With cool temperatures and rainfall existing only in the distant memories of weary Texans, it seems the ubiquitous search for food and water is drawing creatures closer together. Austin health care officials report the drought conditions are sending venomous snakes into the city to scavenge for man-made resources.
So far, East Texas seems to have avoided a reptilian invasion, as area hospitals report no increase in venomous bites.
However, the same cannot be said for Austin, where medical staffs reportedly have seen a 14 percent increase in venomous bites and stings this year.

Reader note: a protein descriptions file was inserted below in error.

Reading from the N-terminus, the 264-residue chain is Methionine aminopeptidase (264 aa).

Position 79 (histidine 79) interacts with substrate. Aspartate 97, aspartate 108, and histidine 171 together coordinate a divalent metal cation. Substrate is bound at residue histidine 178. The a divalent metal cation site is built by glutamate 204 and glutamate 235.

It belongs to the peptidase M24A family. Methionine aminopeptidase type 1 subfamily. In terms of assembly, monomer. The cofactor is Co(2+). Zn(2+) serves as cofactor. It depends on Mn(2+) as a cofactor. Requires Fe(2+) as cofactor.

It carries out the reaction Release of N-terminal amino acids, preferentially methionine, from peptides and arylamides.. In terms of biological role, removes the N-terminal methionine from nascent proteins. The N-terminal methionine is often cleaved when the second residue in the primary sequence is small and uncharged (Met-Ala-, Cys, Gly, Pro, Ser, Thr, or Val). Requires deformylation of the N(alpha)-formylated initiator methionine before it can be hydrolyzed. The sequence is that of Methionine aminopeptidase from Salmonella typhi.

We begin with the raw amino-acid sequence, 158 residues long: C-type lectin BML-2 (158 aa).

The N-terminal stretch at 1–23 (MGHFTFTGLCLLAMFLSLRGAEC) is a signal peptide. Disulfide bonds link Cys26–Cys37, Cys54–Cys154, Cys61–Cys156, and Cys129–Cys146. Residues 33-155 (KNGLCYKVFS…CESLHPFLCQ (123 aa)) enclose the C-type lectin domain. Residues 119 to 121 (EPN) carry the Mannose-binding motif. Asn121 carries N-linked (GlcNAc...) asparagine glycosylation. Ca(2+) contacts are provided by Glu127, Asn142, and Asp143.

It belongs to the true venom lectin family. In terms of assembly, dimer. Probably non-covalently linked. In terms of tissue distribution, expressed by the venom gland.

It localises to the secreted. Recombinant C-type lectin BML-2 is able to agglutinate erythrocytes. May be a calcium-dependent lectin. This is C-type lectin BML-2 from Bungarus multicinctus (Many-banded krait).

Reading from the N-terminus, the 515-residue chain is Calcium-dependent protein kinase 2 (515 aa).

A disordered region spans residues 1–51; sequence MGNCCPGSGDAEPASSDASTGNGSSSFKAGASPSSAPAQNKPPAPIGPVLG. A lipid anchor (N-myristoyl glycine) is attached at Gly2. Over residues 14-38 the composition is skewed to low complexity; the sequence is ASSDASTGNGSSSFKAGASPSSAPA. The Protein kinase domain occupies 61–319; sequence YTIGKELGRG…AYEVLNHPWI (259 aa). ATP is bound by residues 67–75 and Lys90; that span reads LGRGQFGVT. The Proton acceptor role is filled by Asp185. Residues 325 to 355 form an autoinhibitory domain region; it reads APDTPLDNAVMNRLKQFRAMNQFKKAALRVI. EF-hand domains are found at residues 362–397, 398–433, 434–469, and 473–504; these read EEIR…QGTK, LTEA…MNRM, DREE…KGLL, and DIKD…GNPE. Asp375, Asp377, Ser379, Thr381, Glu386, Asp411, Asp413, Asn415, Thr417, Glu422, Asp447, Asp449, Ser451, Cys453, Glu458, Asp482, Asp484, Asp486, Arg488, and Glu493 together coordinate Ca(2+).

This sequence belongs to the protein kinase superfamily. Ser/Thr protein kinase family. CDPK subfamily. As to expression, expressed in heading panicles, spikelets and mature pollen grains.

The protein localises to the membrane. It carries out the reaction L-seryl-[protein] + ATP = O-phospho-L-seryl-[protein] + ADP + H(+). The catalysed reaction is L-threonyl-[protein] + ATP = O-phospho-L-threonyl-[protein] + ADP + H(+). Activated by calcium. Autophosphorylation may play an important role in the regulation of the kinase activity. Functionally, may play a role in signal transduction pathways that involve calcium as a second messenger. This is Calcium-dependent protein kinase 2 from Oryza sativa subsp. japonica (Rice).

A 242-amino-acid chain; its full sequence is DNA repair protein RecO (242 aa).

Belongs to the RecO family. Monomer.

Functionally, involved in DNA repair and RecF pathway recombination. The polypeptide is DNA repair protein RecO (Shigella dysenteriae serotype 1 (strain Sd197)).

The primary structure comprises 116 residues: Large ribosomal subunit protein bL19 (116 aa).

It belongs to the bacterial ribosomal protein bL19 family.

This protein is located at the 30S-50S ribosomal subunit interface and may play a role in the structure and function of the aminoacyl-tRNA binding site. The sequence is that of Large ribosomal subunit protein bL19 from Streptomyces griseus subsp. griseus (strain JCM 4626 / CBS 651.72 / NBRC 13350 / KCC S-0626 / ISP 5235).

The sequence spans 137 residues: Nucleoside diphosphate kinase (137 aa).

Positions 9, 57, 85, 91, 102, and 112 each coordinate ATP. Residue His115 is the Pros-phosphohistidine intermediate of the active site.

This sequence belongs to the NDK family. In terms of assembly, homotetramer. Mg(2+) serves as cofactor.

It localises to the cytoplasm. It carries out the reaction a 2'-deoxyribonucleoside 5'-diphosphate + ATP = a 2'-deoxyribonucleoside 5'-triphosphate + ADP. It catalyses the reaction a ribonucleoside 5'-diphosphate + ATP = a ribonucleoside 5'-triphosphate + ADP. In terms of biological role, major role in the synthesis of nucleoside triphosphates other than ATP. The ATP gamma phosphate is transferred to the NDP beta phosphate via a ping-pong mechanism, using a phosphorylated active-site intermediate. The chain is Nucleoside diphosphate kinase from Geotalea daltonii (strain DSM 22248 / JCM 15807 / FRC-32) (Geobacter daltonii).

Dell Children’s Medical Center in Austin reports a 46 percent increase in children treated, while three University Medical Center Brackenridge patients have died of venomous bites since May 2010.
Typically, no more than one or two snakes bite victims die annually in the entire state, according to the Texas Parks and Wildlife Department.
“We’re not experiencing the same thing” as Austin, said Dr. Mark Anderson, an emergency care physician at Mother Frances Hospital. “Part of it may be that Austin’s on the other side of the dry line and is maybe experiencing even more of the drought effects.”
Anderson said he could not remember the last snake bite fatality at Mother Frances.